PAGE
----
Rubix, the little sister night of Newcastle institution Ape-X, booked one of the most forward-thinking lineups the North East has seen in recent years for their ‘Winter Bass Special’ this November. Martyn was to be headlining the event with FunkinEven supporting him in the main room and Romare heading up room 2 duties upstairs.
However, hours before the event, the promoters were informed that Martyn could not fly to the UK on doctor’s advice; they decided to rearrange the event to a 1 room affair, with Romare lending support to FunkinEven.
I was pretty gutted that Martyn had dropped out but nevertheless, made my way down holding high hopes for FunkinEven and Romare. There was a young student-centric crowd in attendance, along with Newcastle faces new and old. The room really started to fill out during Rubix residents Fortune & Burford’s set. They played across the spectrum of leftfield strains of electronic music, beginning with hip-hop and rising to the familiar tempos of house music. They got a particularly warm reception from some of their more Afrobeat leaning tunes and the energetic crowd were receptive throughout.
I wasn’t too sure what to expect from Romare’s set, although I’d been told he’d be likely to go deep. His selection was on point throughout: he drew a huge crowd reaction with The Fuck Off Track by Dungeon Meat and had a few of my friends going crazy with Rose Rouge by St. Germain. There was a lively atmosphere behind the decks with Space Dimension Controller in attendance, despite the fact he wasn’t playing he was full of energy and you could see him congratulating Romare on some of his more choice selections.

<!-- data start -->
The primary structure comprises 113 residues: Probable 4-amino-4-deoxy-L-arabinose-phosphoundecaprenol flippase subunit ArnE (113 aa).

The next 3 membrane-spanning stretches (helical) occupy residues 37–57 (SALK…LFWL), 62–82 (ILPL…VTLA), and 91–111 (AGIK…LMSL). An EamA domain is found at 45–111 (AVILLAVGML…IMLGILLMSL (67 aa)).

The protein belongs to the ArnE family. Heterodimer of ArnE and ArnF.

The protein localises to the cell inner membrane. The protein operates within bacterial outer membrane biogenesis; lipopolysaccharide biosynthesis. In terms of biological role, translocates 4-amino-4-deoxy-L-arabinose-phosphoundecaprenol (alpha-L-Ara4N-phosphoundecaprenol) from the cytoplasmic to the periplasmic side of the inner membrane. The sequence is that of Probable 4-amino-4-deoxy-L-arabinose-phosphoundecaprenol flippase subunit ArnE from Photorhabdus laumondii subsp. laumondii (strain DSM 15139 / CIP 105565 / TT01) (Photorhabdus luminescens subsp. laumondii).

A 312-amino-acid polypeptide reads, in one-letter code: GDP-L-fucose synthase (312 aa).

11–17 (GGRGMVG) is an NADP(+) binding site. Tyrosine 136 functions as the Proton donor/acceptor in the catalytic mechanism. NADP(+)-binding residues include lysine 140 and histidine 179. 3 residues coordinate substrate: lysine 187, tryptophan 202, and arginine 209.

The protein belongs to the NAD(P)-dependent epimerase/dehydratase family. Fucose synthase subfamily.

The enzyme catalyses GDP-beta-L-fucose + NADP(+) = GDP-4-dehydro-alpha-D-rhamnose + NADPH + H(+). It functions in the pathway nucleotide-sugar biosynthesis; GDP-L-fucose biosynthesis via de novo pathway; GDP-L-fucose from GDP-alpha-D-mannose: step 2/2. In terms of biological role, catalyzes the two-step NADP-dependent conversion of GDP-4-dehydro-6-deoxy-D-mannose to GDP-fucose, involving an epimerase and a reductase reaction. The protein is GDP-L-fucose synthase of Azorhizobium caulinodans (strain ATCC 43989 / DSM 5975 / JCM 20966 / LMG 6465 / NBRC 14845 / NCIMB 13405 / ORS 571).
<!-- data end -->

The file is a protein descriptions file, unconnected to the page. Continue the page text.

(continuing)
While having a break outside, I saw FunkinEven step out of his taxi. While most DJs seem to fit the profile of the class nerd who’s come into his own in the real world, FunkinEven just doesn’t. He’s 6 foot plus, his hire taxi just happened to be a Merc and he was dressed in an aviator coat that definitely had a couple zeros at the end of the price tag.
His presence definitely whipped the crowd up when he took to the decks. From what I could tell he was playing strictly vinyl, and his style reminded me a lot of his collaborator on the FunkinEvil project, Kyle Hall. He tore through a high-octane blend of electro, house, garage, techno, acid and a few more bits that defied genre specifics.
At the end of the night, none of the contented faces leaving the club seemed to be bemoaning Martyn’s absence. While it was a shame he didn’t play, the night’s programming worked brilliantly without him. With the promise of booking Martyn for an extended set in future, Newcastle’s punters have a lot more to look forward to.
– John Hardy